Lindsey Copeland

Federal Policy Director

Supreme Court Declines to Fast-Track Latest Challenge to the Affordable Care Act

On Tuesday, the Supreme Court declined to fast-track the latest challenge to the Affordable Care Act (ACA). This decision not to expedite review comes after a federal appeals court last month agreed with a federal judge in Texas that the ACA’s individual mandate is unconstitutional, but declined to say how much of the law should fall as a result. Instead, the appeals court sent the case back to the Texas court to reconsider that question—a process that could take months if not years.

Medicare Rights Testifies to Congress About the BENES Act

Yesterday, Medicare Rights Center President Fred Riccardi testified at a hearing of the House Committee on Energy and Commerce, Subcommittee on Health titled “Legislation to Improve Americans’ Health Care Coverage and Outcomes.”

In the testimony, Medicare Rights urged Congress to pass the bipartisan, bicameral Beneficiary Enrollment Notification and Eligibility Simplification (BENES) Act (H.R. 2477) without delay.

Now’s the Time to Tell Congress to Vote Yes on H.R. 3, the Elijah E. Cummings Lower Drug Costs Now Act

This week, the U.S. House of Representatives is expected to consider the Elijah E. Cummings Lower Drug Costs Now Act (H.R. 3). This landmark bill takes significant steps to rein in high and rising prescription drug prices and lower costs for people with Medicare, including authorizing Medicare to negotiate prices for certain drugs and capping beneficiary out-of-pocket drug spending at $2,000 per year.

Recent Changes Add Complexity to Medicare’s Fall Open Enrollment Period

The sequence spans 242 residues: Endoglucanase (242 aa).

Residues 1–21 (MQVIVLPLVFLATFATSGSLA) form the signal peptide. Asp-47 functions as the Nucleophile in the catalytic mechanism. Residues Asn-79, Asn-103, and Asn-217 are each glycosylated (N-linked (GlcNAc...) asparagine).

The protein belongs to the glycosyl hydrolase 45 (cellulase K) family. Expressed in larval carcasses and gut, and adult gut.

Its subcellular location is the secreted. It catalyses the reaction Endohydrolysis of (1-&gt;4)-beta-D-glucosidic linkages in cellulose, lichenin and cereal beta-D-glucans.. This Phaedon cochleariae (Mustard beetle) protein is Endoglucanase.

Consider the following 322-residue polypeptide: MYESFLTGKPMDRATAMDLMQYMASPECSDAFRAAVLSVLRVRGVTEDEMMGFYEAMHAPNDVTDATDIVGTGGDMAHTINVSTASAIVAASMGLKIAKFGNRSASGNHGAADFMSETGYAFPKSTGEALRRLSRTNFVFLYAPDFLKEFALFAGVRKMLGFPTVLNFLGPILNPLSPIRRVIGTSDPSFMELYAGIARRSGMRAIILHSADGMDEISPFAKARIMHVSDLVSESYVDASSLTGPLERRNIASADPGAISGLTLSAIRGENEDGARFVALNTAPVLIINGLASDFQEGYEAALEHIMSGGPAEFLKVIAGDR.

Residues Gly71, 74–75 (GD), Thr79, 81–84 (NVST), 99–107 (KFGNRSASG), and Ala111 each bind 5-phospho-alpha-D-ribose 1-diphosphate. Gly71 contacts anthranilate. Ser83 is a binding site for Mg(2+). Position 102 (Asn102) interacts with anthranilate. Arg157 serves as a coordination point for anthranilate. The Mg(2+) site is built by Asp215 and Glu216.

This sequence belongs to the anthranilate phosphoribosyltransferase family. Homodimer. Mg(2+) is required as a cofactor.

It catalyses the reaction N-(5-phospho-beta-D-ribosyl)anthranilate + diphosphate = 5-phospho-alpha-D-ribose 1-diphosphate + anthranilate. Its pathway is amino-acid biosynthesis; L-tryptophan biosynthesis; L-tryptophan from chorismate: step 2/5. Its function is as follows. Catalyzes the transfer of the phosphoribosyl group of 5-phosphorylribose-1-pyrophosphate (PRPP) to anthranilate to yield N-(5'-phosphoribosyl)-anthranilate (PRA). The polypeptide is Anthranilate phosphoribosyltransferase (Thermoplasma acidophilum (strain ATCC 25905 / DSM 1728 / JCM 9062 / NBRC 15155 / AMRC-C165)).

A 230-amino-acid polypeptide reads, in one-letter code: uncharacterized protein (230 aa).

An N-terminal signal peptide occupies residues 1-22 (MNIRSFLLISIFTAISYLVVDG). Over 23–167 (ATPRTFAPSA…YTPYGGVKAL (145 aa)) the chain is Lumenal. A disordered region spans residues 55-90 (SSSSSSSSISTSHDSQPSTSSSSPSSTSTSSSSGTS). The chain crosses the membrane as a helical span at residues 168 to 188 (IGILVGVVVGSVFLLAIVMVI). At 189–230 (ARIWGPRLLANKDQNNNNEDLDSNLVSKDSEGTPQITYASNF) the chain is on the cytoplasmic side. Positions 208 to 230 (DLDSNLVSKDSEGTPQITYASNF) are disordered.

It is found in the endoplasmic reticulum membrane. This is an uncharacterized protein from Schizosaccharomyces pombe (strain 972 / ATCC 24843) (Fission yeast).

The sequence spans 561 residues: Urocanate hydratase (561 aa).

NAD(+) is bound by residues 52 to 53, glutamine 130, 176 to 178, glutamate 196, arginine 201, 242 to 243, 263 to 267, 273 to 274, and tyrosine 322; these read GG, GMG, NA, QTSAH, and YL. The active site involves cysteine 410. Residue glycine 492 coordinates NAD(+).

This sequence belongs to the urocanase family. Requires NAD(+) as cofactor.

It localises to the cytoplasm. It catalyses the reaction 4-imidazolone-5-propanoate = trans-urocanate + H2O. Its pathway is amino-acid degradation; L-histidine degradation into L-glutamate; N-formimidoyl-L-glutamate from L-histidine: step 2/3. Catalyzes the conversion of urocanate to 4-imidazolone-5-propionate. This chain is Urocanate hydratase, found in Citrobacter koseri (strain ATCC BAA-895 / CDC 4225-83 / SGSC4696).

Medicare’s Fall Open Enrollment Period (OEP) is a busy time for beneficiaries and those who help them evaluate their health care and prescription drug coverage options. From October 15 to December 7 each year, people with Medicare can make changes to their coverage, such as switching Part D prescription drug plans, or switching between Original Medicare and Medicare Advantage. This annual decision-making process can be complex, and several changes this year are making it even more so.

New Report Details High Out-of-Pocket Costs for Some with Medicare

A new analysis from the Kaiser Family Foundation (KFF) underscores these challenges. According to the report, people with Original Medicare spent an average of $5,460 out of their own pockets for health care in 2016. Nearly half of this spending was for services outside of Medicare, such as LTSS (32%) and dental care (14%). The other half was largely devoted to meeting beneficiary cost-sharing obligations, including for provider-based care (22%) and prescription drugs (21%).

House Committees Advance Drug Pricing Legislation

In recent weeks, several committees within the U.S. House of Representatives—Energy & Commerce, Education & Labor, and Ways & Means—have been working to finalize the House’s drug pricing bill, HR 3. While the bill advanced by each committee differs slightly, the underlying goals are unchanged from the version initially introduced.

U.S. House Moving Forward with Drug Pricing Bill

Lawmakers in the U.S. House of Representatives are continuing work on their drug pricing bill, H.R. 3, with hopes of holding a vote later this month.

Unveiled in September, H.R. 3 includes a number of provisions that would improve prescription drug access and affordability for people with Medicare. Among the bill’s critical reforms are those allowing Medicare to negotiate drug prices; the imposition of inflationary rebates on certain drugs in Parts B and D; and a restructuring of the Part D benefit that would cap out-of-pocket costs, reduce the federal government’s liability, and better align pricing incentives.

Trump Administration Releases Vague Medicare Executive Order

Last week, the Trump Administration released a wide-ranging yet ambiguous Executive Order (EO) focused on the Medicare program.

Many of the EO provisions lack specifics, making it difficult to predict what, if any, policies or recommendations may emerge. Since any policies that do emerge would likely require legislative or regulatory action before taking effect, the EO’s prospects for impacting the program are also unknown.